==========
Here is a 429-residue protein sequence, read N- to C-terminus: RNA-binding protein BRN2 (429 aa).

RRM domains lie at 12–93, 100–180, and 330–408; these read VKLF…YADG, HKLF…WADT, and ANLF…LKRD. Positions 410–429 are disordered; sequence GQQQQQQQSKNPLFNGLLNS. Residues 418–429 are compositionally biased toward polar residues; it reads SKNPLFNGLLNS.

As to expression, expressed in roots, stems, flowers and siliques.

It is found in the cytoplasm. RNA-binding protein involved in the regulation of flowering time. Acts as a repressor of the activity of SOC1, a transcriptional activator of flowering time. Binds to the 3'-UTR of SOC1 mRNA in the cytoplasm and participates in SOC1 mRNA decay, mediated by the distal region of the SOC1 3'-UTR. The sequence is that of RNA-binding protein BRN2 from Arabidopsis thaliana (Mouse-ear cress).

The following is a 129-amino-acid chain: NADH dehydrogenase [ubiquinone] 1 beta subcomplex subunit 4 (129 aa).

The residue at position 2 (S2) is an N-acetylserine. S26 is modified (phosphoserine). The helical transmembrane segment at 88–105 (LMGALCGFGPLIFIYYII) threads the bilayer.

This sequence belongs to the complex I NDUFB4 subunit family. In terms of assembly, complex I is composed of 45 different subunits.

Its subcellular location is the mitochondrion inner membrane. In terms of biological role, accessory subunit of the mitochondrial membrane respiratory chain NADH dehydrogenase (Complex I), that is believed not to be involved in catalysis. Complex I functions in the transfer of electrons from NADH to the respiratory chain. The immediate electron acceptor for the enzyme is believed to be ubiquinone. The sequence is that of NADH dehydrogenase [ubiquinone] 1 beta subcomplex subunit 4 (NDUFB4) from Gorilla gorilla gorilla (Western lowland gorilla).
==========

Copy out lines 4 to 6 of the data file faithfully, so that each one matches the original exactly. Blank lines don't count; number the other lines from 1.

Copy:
It is found in the cytoplasm. RNA-binding protein involved in the regulation of flowering time. Acts as a repressor of the activity of SOC1, a transcriptional activator of flowering time. Binds to the 3'-UTR of SOC1 mRNA in the cytoplasm and participates in SOC1 mRNA decay, mediated by the distal region of the SOC1 3'-UTR. The sequence is that of RNA-binding protein BRN2 from Arabidopsis thaliana (Mouse-ear cress).

The following is a 129-amino-acid chain: NADH dehydrogenase [ubiquinone] 1 beta subcomplex subunit 4 (129 aa).

The residue at position 2 (S2) is an N-acetylserine. S26 is modified (phosphoserine). The helical transmembrane segment at 88–105 (LMGALCGFGPLIFIYYII) threads the bilayer.